Just over a week ago, Hurricane Irma swept past Haiti; bringing heavy rains, wind, and flash flooding to many of the communities we work in. These have been busy days of travel, hearing the stories of survivors, seeing the damage first-hand, and responding with food and emergency supplies to families who lost everything. My final trip last week was to the small community of Goyave, high in the mountains overlooking the coastal city of St. Marc. Goyave is a farming community that had been devastated by Hurricane Matthew last year. I was there to join in the celebration of a successful harvest and the end of an MCC project to help these farmers rebuild their gardens and livelihoods. Each of the 200 families who participated in the project brought a symbol of their good harvest. Soon our outdoor meeting area was filled with piles of beautiful fresh produce: cabbages, militon squash, corn, beans, avocados, onions, leeks, sour oranges, bananas, plantains, passion fruit, pumpkins, bell peppers, hot peppers, sugar cane, sweet potatoes, and yams. As we finished our meeting, a community elder stood up to speak, he reiterated his thanks for the project that had helped the community rebuild, and added that we all must remember the Haitian proverb, "Men ale, men vini, fe zanmi dire." This essentially translates as 'reciprocity is what makes for lasting friendships.' He advised that there were times when one needed to receive help, such as after a Hurricane, but that one must always work to give back. "It is bad for friendships if only one side gives," he said. So the community celebrated their rebuilding and their harvest by giving freely, to each other and to our group of visitors. It was humbling and beautiful to witness and receive this generosity. Arriving home late at night, dusty and tired, with a bag full of fresh cabbages and onions, I thought back to other celebrations and shared meals. I remembered many potlucks and meals with friends from our Pittsburgh days, and one of the region's classic comfort foods for shared celebrations -- Haluski. While there is much debate on whether Halsuki is authentically Polish (as is claimed by most Pittsburghers), there is little controversy about how simple it is to make, and delicious to eat. It is comfort food at its best: caramelized onions, cabbage, and kielbasa mixed with buttery egg noodles. A hearty and rustic crowd-pleaser, and a celebration of the season's bounty.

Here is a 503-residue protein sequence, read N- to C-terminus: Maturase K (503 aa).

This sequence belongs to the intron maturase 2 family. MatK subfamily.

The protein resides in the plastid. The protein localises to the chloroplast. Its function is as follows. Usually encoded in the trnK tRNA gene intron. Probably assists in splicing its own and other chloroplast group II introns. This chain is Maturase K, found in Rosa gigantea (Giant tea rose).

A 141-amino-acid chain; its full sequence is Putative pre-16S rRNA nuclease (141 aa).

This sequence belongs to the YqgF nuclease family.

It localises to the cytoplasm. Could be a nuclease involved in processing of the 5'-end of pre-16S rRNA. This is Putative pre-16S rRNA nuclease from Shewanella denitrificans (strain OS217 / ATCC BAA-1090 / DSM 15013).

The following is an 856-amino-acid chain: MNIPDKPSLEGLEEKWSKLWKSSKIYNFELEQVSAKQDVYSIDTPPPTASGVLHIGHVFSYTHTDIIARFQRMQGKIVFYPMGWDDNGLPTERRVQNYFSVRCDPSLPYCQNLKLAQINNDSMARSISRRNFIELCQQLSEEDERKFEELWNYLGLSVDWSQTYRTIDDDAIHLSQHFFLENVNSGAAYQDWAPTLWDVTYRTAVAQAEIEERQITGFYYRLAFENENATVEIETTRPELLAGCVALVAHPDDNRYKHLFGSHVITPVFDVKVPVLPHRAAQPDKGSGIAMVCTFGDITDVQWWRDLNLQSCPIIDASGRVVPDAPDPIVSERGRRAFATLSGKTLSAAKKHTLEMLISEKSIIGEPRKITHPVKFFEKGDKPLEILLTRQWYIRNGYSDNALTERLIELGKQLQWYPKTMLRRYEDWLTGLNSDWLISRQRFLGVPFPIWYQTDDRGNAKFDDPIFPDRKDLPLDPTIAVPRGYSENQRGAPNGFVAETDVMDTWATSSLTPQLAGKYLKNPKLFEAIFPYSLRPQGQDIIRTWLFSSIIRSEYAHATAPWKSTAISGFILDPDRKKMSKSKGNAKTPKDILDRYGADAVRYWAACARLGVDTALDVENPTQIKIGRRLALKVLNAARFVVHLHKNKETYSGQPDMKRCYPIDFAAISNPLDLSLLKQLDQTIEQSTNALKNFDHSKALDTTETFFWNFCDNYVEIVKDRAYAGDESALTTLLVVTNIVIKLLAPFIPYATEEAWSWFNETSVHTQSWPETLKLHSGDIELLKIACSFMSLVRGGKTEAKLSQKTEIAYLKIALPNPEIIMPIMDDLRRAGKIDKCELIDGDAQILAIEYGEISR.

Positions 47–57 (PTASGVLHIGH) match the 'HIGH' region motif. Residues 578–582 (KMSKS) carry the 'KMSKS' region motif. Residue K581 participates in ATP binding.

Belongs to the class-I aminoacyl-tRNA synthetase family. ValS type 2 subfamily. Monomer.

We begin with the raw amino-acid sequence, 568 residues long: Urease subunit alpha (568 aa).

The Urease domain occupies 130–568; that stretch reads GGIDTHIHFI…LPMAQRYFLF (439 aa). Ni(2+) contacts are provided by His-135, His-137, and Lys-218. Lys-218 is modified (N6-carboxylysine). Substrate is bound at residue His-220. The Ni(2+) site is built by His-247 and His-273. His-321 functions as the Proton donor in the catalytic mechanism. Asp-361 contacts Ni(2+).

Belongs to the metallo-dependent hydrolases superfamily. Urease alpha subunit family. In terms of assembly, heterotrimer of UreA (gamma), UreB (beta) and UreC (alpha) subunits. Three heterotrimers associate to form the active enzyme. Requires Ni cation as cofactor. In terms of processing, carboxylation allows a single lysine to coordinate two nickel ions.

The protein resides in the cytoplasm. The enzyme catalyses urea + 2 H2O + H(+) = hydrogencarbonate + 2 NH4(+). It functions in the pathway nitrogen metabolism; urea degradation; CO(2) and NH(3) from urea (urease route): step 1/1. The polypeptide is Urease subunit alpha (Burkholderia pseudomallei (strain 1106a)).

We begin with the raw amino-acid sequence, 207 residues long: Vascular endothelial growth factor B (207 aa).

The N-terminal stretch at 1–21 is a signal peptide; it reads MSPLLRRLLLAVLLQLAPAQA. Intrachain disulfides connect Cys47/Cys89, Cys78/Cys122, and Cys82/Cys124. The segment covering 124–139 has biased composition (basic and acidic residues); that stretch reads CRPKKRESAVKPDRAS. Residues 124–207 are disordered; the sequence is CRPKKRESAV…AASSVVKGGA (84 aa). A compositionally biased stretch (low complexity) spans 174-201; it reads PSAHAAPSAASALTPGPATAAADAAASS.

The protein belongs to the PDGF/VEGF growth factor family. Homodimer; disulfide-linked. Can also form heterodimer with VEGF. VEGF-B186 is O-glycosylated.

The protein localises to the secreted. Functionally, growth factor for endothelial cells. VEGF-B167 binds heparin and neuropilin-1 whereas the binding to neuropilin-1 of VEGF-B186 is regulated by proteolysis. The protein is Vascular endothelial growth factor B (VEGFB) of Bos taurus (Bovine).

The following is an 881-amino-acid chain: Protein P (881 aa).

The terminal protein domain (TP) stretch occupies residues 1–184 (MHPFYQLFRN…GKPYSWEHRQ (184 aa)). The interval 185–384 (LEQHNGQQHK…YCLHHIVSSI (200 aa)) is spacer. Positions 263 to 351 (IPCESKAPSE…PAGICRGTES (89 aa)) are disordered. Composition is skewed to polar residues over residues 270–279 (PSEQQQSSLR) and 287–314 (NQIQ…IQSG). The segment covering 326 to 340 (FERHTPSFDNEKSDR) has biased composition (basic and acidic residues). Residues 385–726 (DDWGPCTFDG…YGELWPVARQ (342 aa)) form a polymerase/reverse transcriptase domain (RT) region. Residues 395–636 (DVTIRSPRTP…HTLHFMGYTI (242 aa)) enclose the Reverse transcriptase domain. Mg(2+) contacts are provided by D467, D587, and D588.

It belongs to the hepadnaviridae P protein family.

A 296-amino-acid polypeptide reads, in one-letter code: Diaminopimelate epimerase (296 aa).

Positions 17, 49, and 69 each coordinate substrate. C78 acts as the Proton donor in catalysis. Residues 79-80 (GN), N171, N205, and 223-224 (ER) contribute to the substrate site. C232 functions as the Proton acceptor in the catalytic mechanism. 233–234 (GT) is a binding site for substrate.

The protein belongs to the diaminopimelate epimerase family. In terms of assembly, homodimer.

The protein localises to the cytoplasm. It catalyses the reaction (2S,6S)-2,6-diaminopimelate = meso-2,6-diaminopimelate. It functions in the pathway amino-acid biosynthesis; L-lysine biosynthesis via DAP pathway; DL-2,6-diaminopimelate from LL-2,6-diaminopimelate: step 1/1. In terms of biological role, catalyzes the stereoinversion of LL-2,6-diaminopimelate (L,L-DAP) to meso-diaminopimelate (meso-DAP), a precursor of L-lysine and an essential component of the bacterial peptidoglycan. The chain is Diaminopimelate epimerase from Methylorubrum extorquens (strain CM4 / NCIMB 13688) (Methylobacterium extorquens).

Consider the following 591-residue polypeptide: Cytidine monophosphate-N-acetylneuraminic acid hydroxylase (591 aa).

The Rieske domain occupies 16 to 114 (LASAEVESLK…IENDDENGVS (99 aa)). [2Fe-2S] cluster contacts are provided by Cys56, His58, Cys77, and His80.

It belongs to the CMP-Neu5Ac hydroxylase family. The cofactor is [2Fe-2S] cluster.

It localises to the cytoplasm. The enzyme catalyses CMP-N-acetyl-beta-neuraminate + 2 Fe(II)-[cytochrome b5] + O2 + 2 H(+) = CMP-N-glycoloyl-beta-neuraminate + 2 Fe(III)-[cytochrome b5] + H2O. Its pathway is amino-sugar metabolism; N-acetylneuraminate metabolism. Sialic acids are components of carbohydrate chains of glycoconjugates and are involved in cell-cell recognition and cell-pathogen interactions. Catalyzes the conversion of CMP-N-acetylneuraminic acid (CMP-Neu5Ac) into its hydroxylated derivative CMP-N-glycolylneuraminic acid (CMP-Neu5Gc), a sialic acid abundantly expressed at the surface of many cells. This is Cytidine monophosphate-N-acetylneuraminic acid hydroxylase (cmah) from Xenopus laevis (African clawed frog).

Yield: serves 4-6
- 1/2 pound egg noodles
- 4 tablespoons butter
- 3/4 pounds kielbasa, cut into half rounds
- 3 medium onions, cut into slivers
- 1 small green cabbage, cored, outer leaves removed, thinly sliced
- 1/4 teaspoon black pepper
- 1 teaspoon kosher salt
- Heat water to boil and cook pasta according to package instructions. Drain and set aside.
- While the water for pasta is boiling, add butter to an extra-large non-stick pan and add the kielbasa. Cook on medium heat until just starting to brown.
- Add the onion, and continue cooking, stirring frequently until the onions start to brown. This should take between 5-10 minutes.
- Add the cabbage, salt, and pepper to the pan, and continue cooking, stirring regularly. Cook until translucent and just starting to brown.
- Remove the cabbage-onion-kielbasa mixture from the stove. Combine with the pasta in a large mixing bowl and toss to fully combine. Serve warm.